I have a few friends starting to look - based upon your review I will have to point them to VW.

    Enjoy - we are off to the condo to ski for the next 12 days!
     
  7. Lorenzzo

    Lorenzzo Snow Skier Skier

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    Congrats....that's a beauty....looking forward to a ride.

    Around here Subaru is like every third car but I have to agree with your take on it vs. the Alltrack. If I had to replace my Audi today I'd probably just follow your lead.

    I'm curious about the mileage as I have a 3.0L and am over 30 highway without a box. Hopefully time and non climbing would take you over that.

    This will be my third season on Blizzaks. There's barely any wear and you know how I drive them. Folks here feel as long as you get them off the car before temps warm they wear really well...and performance wise they really handle winter conditions.
     
  8. Daves not here

    Daves not here AKA - Prophet98 Skier

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    Blizzaks rock! My wife has them on her car for winter and they perform really well going back and forth to the ski hill and have worn really well.
     
  9. Andy Mink

    Andy Mink Experience level may vary during the run Skier

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    I resemble that remark!
     
  10. Bobalooski

    Bobalooski Getting on the lift Skier

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    Is that a ski pocket in the middle rear seatback?
     
  11. Spooky

    Spooky Getting on the lift Skier

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    Great buy. The brown interior is sweet and shifting is for cavemen.
     
  12. Philpug

    Philpug The Ski'er Admin Pugski Ski Tester

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    Nah..I don't think you spent that much ;)
     
  13. Philpug

    Philpug The Ski'er Admin Pugski Ski Tester

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    Thats the problem with most small to medium SUV/Crossovers, they aere raised hatchbacks, not wagons and other than the Outback, none of them could have a 180cm behind the seat like this car.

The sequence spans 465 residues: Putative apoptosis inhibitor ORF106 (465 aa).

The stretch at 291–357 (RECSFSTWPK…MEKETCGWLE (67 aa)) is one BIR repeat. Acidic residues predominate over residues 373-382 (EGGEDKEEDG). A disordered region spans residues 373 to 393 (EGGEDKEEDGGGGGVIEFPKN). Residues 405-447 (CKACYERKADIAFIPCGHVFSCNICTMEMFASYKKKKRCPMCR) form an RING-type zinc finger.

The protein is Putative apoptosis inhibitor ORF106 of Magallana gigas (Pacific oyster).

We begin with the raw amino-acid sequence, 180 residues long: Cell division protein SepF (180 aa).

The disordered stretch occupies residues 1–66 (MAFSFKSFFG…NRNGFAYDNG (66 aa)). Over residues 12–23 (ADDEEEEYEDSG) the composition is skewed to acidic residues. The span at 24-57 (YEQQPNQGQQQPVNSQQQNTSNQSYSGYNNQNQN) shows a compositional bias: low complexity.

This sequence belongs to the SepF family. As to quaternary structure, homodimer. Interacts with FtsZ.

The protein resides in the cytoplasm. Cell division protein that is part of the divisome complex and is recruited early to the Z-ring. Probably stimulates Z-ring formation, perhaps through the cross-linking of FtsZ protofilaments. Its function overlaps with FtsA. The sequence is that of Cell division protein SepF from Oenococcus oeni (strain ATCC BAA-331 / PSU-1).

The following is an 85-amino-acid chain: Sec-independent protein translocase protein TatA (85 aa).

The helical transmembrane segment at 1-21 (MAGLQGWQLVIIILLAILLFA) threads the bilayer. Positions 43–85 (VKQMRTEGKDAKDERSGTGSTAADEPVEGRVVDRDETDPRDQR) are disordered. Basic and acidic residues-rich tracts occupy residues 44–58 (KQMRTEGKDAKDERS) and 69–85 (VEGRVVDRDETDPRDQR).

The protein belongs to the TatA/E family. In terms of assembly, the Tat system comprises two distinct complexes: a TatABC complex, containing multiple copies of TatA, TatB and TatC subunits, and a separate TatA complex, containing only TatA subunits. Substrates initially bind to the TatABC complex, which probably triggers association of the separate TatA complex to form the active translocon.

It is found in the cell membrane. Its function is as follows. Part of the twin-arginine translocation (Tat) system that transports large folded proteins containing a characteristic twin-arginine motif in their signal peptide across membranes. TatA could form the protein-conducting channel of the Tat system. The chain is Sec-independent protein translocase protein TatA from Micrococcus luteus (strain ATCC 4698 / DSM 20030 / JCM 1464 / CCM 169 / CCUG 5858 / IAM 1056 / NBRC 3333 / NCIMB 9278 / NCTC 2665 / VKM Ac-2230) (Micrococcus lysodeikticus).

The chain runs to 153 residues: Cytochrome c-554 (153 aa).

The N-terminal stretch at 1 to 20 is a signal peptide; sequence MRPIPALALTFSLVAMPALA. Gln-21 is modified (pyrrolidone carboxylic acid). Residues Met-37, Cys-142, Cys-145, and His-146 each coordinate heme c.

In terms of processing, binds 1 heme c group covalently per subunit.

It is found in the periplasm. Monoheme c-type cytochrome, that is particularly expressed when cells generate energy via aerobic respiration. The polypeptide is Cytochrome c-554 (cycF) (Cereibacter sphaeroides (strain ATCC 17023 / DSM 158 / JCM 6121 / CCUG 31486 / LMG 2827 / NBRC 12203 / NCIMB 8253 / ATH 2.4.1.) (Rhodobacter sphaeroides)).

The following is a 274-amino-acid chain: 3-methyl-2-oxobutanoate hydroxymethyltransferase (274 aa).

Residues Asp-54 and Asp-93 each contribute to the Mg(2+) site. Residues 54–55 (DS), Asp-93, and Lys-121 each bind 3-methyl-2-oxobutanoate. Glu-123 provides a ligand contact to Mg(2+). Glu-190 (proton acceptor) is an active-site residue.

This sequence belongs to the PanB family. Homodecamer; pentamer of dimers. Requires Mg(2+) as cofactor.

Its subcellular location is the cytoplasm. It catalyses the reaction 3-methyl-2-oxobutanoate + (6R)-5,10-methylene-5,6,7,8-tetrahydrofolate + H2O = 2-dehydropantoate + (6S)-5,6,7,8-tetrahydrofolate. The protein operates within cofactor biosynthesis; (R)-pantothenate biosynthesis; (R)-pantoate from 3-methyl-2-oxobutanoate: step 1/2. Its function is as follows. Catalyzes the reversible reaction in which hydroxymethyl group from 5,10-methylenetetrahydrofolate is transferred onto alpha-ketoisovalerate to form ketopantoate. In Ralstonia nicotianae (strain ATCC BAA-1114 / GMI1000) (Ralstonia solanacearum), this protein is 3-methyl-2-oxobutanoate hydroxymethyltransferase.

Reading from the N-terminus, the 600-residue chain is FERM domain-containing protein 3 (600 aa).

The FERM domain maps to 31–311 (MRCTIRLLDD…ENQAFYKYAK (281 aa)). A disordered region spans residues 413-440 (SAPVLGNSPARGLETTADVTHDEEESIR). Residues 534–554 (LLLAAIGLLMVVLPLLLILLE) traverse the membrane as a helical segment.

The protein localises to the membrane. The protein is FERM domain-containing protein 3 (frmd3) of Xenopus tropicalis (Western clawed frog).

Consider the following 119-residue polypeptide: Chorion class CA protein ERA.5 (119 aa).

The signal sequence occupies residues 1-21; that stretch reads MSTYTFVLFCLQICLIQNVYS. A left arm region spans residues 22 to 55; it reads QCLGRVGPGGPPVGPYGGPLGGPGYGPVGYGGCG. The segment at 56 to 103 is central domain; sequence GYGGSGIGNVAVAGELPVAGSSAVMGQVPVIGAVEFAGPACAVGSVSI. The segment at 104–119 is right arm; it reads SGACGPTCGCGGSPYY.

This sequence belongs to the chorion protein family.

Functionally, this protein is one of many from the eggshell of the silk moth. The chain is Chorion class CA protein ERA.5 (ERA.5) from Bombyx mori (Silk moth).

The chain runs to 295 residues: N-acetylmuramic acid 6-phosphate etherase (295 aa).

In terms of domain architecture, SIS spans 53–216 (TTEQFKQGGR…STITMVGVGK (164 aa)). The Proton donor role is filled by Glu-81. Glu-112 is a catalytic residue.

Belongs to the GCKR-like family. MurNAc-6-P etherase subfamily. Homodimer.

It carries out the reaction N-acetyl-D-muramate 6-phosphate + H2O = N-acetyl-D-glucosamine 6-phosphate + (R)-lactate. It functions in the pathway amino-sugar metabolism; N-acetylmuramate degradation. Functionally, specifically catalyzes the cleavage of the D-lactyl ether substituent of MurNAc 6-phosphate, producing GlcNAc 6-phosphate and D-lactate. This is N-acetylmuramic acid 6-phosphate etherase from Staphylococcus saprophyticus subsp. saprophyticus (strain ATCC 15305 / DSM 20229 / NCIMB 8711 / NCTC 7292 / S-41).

I love the Marrakech..the interior is worthy of having the 4 rings on the grill. As far as the sunroof, it used to be a top one or two on the requirement list but not with this car.
     
  14. Sibhusky

    Sibhusky Getting off the lift Skier

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    It's a pass thru. My Audi had a sleeve as part of that. Ultimately the sleeve disconnected, and actually got pretty dirty, so I'm just as happy to be sleeve free.

    2017VolkswagenGolfAlltrack004.jpg
     
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  15. Andy Mink

    Andy Mink Experience level may vary during the run Skier

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    Not yet.
     
  16. Sibhusky

    Sibhusky Getting off the lift Skier

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    I have to admit, Phil, the brown is growing on me. Although it might just be the lighting in your pictures is different than in other ones. Or maybe the brown on the skis "tied it all together".
     
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  17. Philpug

    Philpug The Ski'er Admin Pugski Ski Tester

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    The brown was non negotible for me. Like I said, I was matching the exterior to the interior.
     
  18. TahoeCharlie

    TahoeCharlie RetroMan Skier

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    VERY nice looking/performance car, like skis, it's what works for YOU that counts. BTW, I think med/dark blue with dark tan/brown interior is a great "classic" car look. I also looked at a lot of cars last year before picking up a new Turbo Forester, XT Premium, in Nov. . I wanted the slightly extra ground clearance, raised seating and POWER of the Turbo. Living at the lake (6,500 ft), turbos are awesome - no loss of power because of the altitude. The XT also comes with paddle shifters and a "trick" CVT that shifts in discrete steps, like a double-clutch, eliminating all the draw backs of normal CVT's. Also my 186 Soul 7's will fit flat, diagonally, in the back with one rear seat up. MPG is 25-29 depending on road conditions and weight of right foot.
     
  19. Philpug

    Philpug The Ski'er Admin Pugski Ski Tester

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    Thats great mileage for an XT..I recall the last two generations were hard pressed to get more than 22-23 for MPG. This is also a LPT (Low Pressure Turbo) and the power is nice and linear.
     
  20. Bill Talbot

    Bill Talbot Vintage Gear Curator Industry Insider

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    Sure glad I qualify then!